Change of Ownership Statement must be filed with BOE

A taxpayer was liable for over $1.6 million in escaped property tax assessments for failure to timely file a legal entity Change of Ownership Statement with the State Board of Equalization (BOE).1 A California court of appeal held that under California law, a taxpayer’s failure to comply with this BOE filing requirement means a taxpayer may be on the hook for unlimited retroactive property tax assessments.

In Prang, the taxpayer merged with another entity in 2006 and recorded a Certificate of Merger with the Los Angeles County Recorder’s Office at that time. The certificate was silent as to whether either entity had held real property in the county. The taxpayer did not file a Change of Ownership Statement with the BOE until 2013, and in 2015 the Los Angeles County Assessor assessed escape assessments against the taxpayer back to the 2007–2008 fiscal year.

The court held that even if the taxpayer had filed a proper statement with the county in 2006 and indicated that one of the entities held property in the county, the failure of a legal entity to file a Change of Ownership Statement with the BOE itself opens up the statute of limitations period indefinitely.
What this means

The decision in Prang is extremely broad. Failure to file a Change of Ownership Statement with the BOE within 90 days opens up the possibility for assessors to assess escape assessments indefinitely. It does not appear that the holding is limited to assessments that are attributable to the change of ownership. It also means that filing the following statements will not limit this open-ended statute of limitations:

  • Filing a statement with the county assessor or recorder’s office; or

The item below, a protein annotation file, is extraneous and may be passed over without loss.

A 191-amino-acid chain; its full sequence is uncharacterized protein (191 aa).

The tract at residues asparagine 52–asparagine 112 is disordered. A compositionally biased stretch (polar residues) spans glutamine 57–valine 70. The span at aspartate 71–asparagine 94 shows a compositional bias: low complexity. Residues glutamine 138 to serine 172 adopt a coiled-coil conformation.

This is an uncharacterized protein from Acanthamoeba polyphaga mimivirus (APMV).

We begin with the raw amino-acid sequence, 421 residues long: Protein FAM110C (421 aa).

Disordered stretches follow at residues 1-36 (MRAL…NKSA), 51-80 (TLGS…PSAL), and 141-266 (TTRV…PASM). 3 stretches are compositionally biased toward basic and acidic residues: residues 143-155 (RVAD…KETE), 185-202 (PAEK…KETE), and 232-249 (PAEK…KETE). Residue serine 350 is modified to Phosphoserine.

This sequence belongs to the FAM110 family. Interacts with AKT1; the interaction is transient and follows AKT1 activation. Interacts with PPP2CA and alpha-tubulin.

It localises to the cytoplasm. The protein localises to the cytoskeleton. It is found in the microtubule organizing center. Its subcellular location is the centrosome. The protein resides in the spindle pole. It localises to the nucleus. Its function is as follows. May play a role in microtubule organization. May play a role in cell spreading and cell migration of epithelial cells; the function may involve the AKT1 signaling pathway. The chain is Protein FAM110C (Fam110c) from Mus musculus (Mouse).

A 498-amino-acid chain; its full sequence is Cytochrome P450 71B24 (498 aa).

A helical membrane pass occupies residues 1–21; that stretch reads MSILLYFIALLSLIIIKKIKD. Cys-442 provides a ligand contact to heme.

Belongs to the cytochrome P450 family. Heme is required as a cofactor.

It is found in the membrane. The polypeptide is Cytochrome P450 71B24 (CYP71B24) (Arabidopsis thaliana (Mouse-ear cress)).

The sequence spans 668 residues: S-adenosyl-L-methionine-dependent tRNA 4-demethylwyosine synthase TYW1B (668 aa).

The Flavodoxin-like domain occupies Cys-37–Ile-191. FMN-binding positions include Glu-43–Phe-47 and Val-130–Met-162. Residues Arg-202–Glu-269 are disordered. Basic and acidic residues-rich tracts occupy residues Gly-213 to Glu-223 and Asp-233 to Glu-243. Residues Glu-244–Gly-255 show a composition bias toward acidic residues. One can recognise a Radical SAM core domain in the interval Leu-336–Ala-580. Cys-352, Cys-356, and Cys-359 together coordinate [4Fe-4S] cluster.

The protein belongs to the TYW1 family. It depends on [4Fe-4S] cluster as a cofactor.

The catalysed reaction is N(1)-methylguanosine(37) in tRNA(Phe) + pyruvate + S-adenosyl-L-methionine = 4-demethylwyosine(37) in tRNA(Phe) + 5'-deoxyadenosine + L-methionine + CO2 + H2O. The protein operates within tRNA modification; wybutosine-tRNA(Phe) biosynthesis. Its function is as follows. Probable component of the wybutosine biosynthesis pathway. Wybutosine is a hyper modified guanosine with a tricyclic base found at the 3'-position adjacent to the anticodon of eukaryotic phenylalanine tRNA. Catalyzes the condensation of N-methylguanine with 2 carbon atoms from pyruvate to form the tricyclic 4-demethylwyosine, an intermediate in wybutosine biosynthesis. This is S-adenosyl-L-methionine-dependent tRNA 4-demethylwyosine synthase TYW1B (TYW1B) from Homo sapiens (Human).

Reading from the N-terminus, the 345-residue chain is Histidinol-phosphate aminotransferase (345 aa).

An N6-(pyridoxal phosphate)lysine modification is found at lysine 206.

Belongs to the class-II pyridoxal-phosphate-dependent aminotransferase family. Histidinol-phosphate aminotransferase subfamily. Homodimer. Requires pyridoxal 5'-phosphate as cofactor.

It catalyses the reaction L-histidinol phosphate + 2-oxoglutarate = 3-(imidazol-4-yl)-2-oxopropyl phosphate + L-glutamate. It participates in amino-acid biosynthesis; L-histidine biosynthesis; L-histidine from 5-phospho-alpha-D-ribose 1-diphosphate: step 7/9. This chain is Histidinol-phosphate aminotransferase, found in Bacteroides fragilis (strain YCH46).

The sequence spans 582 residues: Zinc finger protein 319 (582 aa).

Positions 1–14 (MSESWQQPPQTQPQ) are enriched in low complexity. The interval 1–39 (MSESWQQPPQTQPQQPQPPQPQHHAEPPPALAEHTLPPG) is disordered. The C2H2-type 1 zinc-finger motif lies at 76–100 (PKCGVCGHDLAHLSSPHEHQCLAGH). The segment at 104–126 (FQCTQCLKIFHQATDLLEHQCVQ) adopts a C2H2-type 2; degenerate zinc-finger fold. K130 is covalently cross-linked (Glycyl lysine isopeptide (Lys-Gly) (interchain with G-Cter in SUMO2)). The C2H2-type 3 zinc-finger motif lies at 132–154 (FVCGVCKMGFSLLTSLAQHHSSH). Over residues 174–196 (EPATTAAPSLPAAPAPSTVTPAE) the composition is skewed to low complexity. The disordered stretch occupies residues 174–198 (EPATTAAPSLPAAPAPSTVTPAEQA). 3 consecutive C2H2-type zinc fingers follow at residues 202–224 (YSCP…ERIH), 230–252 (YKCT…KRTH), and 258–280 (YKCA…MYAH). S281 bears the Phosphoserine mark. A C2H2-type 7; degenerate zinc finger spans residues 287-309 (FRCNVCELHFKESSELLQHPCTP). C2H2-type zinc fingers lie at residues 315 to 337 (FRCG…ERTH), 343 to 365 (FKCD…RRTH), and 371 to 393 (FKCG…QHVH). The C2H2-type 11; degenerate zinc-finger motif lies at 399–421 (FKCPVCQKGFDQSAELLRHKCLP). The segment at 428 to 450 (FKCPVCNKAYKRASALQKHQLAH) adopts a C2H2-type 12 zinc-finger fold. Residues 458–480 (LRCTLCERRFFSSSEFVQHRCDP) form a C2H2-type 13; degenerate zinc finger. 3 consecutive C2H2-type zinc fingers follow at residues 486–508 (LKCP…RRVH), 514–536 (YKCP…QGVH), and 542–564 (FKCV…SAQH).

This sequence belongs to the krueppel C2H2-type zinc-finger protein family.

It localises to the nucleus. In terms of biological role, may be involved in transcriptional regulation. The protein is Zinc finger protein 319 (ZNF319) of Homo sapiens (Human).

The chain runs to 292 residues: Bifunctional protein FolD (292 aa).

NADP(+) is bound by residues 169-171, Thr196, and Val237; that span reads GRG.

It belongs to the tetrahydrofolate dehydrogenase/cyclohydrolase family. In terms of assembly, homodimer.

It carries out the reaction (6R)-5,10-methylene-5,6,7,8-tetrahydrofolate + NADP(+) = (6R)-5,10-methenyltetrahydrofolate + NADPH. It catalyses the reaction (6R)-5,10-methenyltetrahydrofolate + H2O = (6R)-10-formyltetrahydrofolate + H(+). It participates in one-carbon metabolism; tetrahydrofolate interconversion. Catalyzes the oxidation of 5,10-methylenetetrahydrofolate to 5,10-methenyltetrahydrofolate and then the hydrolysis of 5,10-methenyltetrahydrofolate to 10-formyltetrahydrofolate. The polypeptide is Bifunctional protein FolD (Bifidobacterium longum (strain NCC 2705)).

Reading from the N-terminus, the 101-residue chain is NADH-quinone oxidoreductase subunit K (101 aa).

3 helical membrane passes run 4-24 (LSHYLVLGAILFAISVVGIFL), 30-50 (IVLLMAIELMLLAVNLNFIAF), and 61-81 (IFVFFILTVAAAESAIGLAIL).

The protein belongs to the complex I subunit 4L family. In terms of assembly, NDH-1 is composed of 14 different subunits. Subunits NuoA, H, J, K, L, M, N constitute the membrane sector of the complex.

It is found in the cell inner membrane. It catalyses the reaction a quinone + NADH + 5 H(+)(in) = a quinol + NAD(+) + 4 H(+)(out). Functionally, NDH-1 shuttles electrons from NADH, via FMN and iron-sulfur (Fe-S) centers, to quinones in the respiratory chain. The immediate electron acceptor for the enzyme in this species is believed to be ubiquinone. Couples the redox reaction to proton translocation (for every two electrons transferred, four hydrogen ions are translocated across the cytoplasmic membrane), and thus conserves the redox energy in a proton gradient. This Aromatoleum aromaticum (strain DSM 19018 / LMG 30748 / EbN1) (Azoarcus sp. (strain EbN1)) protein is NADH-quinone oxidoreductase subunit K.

• Checking a box on an FTB tax return or information return.

The court’s ruling is very clear: File a property statement with the BOE, or else.

Form BOE-100-B
The BOE has provided Form BOE-100-B, Statement of Change in Control and Ownership of Legal Entities, for taxpayers to use to report a legal entity’s change of ownership or change of control. However, the court ruled that this specific form does not have to be filed, as long as the requisite information outlined in R&TC §§480.1 and/or 480.2 is provided in writing to the BOE.
What is a reportable change of ownership/control?

A change in ownership of the real property owned by the legal entity that must be reported to the BOE occurs upon either of these two transfer events:

If a person or legal entity acquires more than 50% of the ownership interest in a legal entity, there is a change in ownership of the real property owned by the acquired legal entity. This type of transfer is referred to as a change in control; and
A transfer of ownership interest in a legal entity that results in a cumulative transfer of more than 50% of original co-owner interests in that entity is a change in ownership of the real property owned by the entity. This type of transfer is referred to as a change in ownership.

Note: A transfer of interest in real property to and by a legal entity does not have to be reported to the BOE, only to the local county assessor’s office. This involves a transfer of an interest in real property between a corporation, partnership, LLC, or other entity and a shareholder, partner, or any other person (including another entity) that results in a change in ownership of the real property transferred.2

  1. Prang v. Los Angeles County Assessment Appeals Board No. 2 (August 27, 2020) Cal. Ct. of App., Second App. Dist., Case No. B301194
  2. BOE’s Legal Entity Ownership Program (LEOP) Frequently Asked Questions (FAQs) available at:

About the Author
D. Steven Yahnian has been a member of the California Bar and a practicing Attorney since 1980. He has also been a California CPA since 1984. Mr. Yahnian also holds the CFP® designation.

Mr. Yahnian practices in the following areas of law through YAHNIAN LAW CORPORATION:

  • Tax Planning, Tax Debt Resolution and Tax Litigation
  • Business & Corporate Law & Planning
  • Estate Planning & Administration
  • Real Property Law & Planning
  • Asset Protection Planning

As a CPA/CFP, Mr. Yahnian also has a separate accounting and tax return preparation practice called DSA ACCOUNTING.

Mr. Yahnian is a California State Bar Certified Specialist in the following
• Taxation Law and
• Estate Planning, Trust & Probate Law.

Mr. Yahnian received a B.S. degree in Accounting from USC, a J.D. from Loyola University of Los Angeles School of Law and an LL.M. in Taxation from New York University Law School. He also has a Certificate in Taxation from UCLA (with distinction).

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